“Approving some religious claims while deeming others unworthy of accommodation could be ‘perceived as favoring one religion over another,’ the very ‘risk the [Constitution’s] Establishment Clause was designed to preclude,” Ginsburg argued.

Alito countered such claims in his majority opinion, arguing it would be “unlikely” to see a deluge of claims regarding medical procedures.

Though this was a relatively simple and hands-off ruling, the court seemed to have complicated their own standard only a few days later. A similar lawsuit brought by Wheaton College, an Evangelical Christian university in Illinois, asserted even the submission of an accommodation request was burdensome to the school’s religious freedom.

Only a few days after the court ruled in favor of Hobby Lobby, it allowed Wheaton to forgo the accommodation process during the proceedings of their case. Wheaton’s case is not settled, but they have free reign over the accommodation process-and deny it to anybody seeking contraception coverage-until it is.

No “least-restrictive alternative” has been set forward and the broader impact has yet to be seen, but the court appears ready to apply it in a very strict, narrow fashion. From here, we might see further cases which test the boundaries of the new rule and determine exactly where an employer’s freedom of religion ends and the interests of individuals or the state begin.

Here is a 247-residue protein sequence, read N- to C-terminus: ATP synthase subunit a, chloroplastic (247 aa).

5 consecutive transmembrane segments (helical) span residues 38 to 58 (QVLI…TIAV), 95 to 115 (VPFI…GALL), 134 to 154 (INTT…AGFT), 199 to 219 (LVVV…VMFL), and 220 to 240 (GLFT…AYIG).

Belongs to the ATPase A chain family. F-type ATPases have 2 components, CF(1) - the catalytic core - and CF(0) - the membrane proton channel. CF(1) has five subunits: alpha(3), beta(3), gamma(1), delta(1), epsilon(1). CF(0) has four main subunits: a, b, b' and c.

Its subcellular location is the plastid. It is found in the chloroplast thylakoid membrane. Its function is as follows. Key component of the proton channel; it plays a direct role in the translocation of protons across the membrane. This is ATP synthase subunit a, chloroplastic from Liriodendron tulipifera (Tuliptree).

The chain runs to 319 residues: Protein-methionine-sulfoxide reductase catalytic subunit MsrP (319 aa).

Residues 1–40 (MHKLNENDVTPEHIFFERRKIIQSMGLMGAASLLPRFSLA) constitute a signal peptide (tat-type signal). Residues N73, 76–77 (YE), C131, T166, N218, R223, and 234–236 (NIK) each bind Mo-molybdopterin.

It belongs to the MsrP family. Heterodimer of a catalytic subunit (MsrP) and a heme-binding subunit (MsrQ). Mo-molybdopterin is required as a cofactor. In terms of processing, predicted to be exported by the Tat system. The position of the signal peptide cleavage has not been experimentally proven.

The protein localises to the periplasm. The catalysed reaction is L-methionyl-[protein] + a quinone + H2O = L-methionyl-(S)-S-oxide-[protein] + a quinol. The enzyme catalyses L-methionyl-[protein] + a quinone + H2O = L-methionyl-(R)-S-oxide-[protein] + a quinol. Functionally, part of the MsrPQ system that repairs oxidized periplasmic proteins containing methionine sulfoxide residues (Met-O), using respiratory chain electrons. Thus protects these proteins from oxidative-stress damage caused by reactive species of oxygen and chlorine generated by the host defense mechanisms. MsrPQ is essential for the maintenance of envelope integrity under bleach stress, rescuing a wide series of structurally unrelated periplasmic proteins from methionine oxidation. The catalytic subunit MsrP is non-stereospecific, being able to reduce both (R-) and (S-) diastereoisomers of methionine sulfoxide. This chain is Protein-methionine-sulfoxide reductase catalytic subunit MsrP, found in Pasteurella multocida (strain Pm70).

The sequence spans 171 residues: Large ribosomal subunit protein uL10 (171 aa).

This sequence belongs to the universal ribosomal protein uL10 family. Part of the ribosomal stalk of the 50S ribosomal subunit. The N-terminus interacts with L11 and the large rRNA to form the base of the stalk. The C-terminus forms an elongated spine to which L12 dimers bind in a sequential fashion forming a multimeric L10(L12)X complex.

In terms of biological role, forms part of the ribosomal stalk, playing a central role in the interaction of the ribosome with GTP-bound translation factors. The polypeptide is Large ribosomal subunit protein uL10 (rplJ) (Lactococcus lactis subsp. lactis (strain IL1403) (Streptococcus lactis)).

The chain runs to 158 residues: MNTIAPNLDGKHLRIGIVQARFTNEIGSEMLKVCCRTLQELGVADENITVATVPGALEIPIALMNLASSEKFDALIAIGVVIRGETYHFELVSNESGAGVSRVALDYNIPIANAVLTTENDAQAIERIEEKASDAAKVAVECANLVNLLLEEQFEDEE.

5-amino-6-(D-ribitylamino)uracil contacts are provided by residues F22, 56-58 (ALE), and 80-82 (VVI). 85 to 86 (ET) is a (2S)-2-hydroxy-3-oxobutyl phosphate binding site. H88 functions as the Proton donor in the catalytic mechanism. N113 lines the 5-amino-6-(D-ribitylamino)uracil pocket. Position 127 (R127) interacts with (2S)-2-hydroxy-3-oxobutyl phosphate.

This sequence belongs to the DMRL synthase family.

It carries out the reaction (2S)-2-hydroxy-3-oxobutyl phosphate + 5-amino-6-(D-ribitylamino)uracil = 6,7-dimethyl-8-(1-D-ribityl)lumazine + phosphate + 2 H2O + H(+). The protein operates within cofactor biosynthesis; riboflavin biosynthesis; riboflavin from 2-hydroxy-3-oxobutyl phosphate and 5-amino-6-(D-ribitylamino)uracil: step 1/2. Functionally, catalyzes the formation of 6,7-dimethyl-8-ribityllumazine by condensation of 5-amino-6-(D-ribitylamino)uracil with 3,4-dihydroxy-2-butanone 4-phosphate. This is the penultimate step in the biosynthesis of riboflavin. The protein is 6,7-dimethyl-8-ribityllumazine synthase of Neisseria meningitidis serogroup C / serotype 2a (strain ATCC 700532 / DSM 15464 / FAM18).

In particular, the case of Michigan-based Eden Foods will likely add specificity to the standards on which corporations may claim religious freedoms. The Eden Foods case is similar to that of Hobby Lobby in that the company wishes to be exempted from federal insurance mandates. However, this case-as well as about 100 other similar disputes across the country-have yet to be decided.

Another lingering question is the treatment of religious objections outside of a medical context. Alito specifically stated it was unlikely such claims would prevail, but this has not stopped critics from suggesting the ruling could be used to undermine federal anti-discrimination statutes.

Indeed, such cases might already be appearing on the horizon. In a letter addressed to President Obama, a coalition of religious leaders cited the Hobby Lobby ruling in a request for an exemption to a new federal policy prohibiting discrimination against LGBT individuals in government contract matters. The case has not yet reached the stage of litigation and its success is uncertain, but it shows the impact of the ruling could reach beyond insurance coverage.

In short, the Hobby Lobby ruling definitely expands the power of employers to decide upon insurance coverage, but it does not appear designed to allow employers absolute control over whether or not employees may receive contraception coverage. The court seems to be nudging lawmakers in the direction of a compromise to satisfy both sides, but the shape of that compromise might not become apparent for some time.